Realizing I’ve been depressed was a big turning point for me this week. I thought I was just sad, just dealing with grief for the first time and not knowing how to handle it. I didn’t walk around in a miserable state, I ran errands, I shopped, I talked to people, I posted happy pictures to my IG feed. I was finding joy in the little things, but that spurt of joy was so short lived it almost doesn’t register.
After a pretty intense breakdown and talking with the very patient Husband (over and over…and over again) and actively taking a step back to analyze how I was feeling, thinking, and reacting, I realized I was depressed.
I’ve been down this road before – several years ago my depression became so bad I didn’t want to get out of bed. Each day was a struggle, but slowly over time I realized I had to get out of my own head and take back my happiness. So I did. It was hard, so hard but I did it. I began working out each night, alone in my bedroom. At first just for a few minutes and then those minutes slowly morphed into one hour. And then two. I have an addictive personality that grasps onto emotions easily, so feeling the strength and joy that comes from working out was just what my previously sad mindset needed.
When I finally thought through the last six weeks, I realized that I had basically stopped working out. Other than a couple (free) yoga sessions on Saturdays, I haven’t practiced my yoga, I haven’t done a single barre class since moving to Florida and haven’t been running. I justified that we couldn’t afford for me to join a new studio right now because of all the new home expenses. Sure, we are bleeding money left and right, but the real reason is that I didn’t want to workout. I didn’t want to sweat and feel a real emotion. I didn’t want to meet new people. I didn’t want to hold myself accountable on my own mat. Feel what barre sparks inside of me. Run for the pain and then the strength it gives me.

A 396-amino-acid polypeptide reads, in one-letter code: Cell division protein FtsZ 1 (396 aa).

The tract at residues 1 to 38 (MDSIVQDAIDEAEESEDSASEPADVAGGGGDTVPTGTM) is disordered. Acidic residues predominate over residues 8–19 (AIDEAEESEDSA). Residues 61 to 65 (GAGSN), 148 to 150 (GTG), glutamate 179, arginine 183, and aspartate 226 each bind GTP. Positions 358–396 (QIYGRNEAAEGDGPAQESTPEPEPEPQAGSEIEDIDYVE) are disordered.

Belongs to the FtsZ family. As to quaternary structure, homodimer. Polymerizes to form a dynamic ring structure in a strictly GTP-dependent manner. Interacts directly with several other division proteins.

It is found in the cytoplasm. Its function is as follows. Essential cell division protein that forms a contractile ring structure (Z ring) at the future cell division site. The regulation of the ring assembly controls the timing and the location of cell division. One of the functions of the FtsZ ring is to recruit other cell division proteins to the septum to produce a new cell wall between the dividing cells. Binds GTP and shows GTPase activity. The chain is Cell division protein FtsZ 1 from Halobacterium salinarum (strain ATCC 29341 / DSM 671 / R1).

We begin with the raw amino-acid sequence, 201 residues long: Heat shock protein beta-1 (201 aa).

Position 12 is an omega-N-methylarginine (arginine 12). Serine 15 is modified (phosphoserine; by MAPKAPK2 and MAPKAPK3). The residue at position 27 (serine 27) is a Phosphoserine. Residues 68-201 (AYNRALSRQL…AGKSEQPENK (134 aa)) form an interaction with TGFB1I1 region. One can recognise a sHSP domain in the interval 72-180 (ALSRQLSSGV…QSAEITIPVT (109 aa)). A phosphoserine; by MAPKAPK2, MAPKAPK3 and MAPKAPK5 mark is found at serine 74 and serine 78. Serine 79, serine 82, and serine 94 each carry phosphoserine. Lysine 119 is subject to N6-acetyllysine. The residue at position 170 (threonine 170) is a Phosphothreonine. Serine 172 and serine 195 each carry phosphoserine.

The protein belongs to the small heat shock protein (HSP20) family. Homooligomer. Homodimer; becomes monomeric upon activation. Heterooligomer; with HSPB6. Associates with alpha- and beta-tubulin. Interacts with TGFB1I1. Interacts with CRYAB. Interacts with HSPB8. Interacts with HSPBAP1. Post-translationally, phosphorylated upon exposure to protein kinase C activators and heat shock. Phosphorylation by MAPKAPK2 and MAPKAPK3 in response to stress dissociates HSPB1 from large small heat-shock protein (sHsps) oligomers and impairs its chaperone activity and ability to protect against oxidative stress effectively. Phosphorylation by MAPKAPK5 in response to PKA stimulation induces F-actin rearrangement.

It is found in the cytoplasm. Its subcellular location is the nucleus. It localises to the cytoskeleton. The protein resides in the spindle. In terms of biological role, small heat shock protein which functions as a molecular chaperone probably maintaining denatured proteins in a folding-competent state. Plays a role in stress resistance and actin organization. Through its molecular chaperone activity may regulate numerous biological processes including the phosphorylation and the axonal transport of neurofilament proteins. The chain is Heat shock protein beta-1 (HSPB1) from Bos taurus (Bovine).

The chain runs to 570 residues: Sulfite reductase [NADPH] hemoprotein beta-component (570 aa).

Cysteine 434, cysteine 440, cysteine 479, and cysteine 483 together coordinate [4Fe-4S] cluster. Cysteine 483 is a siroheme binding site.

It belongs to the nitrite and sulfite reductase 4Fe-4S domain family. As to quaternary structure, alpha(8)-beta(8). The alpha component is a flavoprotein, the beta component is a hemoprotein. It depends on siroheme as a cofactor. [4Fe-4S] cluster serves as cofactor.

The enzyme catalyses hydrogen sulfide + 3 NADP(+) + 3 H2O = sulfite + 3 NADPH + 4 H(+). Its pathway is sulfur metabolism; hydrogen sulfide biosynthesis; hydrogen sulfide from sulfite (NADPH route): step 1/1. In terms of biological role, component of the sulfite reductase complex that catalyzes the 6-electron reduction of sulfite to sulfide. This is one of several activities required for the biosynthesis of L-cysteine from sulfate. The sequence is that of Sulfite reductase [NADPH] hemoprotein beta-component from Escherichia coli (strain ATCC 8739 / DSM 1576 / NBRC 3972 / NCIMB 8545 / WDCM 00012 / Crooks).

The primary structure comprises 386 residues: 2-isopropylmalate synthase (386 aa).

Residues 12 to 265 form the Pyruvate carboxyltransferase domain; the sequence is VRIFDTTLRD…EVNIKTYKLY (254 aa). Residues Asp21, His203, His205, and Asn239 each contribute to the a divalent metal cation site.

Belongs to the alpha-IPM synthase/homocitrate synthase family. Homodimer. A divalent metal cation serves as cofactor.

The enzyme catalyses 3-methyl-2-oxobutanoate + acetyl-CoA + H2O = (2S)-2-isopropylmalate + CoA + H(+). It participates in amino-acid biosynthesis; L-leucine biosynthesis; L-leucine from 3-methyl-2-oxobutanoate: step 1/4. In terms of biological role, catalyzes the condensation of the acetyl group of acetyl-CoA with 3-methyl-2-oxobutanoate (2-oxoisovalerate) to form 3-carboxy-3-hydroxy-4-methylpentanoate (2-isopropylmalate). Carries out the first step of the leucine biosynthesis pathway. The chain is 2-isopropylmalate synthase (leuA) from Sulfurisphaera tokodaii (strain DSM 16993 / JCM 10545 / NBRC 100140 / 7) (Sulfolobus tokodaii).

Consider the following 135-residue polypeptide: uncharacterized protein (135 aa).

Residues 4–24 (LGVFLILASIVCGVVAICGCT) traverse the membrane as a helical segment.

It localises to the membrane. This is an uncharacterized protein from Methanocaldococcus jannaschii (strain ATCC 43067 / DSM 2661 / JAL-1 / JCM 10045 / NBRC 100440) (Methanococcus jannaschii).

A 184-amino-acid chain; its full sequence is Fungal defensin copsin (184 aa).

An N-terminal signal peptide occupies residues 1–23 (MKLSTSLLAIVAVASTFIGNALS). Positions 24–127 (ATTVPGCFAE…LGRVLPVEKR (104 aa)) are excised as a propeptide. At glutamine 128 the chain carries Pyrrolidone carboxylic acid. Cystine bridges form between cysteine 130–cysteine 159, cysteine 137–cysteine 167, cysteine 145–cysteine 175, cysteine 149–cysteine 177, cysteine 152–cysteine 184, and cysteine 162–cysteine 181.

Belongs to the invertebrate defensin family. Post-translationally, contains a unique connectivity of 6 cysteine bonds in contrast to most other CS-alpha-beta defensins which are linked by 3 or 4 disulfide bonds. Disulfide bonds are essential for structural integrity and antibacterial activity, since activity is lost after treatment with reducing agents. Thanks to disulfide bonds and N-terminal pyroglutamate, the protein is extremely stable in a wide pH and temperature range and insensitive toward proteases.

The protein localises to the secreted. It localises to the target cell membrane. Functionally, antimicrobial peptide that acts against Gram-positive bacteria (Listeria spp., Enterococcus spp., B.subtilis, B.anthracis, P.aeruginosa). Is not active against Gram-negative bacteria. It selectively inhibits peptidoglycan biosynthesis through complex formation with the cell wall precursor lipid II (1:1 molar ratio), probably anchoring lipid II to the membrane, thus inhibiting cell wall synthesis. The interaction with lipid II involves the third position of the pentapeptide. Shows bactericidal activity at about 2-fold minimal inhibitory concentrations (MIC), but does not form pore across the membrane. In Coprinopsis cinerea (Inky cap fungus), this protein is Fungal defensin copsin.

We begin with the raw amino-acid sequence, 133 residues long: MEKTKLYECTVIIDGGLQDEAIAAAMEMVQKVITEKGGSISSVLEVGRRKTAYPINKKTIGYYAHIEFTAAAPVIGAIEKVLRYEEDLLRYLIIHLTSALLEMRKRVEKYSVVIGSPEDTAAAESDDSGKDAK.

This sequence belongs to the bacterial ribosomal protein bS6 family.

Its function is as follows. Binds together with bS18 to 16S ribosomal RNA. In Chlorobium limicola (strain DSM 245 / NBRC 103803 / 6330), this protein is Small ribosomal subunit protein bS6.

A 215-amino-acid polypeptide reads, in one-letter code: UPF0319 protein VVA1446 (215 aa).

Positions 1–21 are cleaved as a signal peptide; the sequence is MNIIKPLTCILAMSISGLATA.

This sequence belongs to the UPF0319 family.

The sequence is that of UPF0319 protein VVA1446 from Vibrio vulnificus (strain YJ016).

I also haven’t been to the pool on over two months (very pale skin for a Floridian now!) because the thought of putting on a swimsuit exhausted me. Sweating in the sun, running outdoors, giving my all in barre class and opening myself up to yoga are all things that give me a deep sense of joy and I stopped them all.
Realizing this has been a huge turning point for me. Writing again has opened me back up to thinking through a situation and as my sister -in-law phrased it “you have to get to a point where you are a witness to your thoughts coming and going but they don’t run your life”. That Buddhist thinking has helped me immensely over the last few days. It’s still a work in progress, but knowing it is half the battle for me.
I went for my first run the other day. That runner’s high was something I missed without knowing I missed it. I rolled out my yoga mat across our empty dining room and floated from one position to the next with freedom and joy. I used the kitchen counter as my “studio barre” for an impromptu session while talking on the phone to my grandma. The Husband and I took a late night run last night. All these little things are adding up to more. More joy, more happiness, more freedom from depression.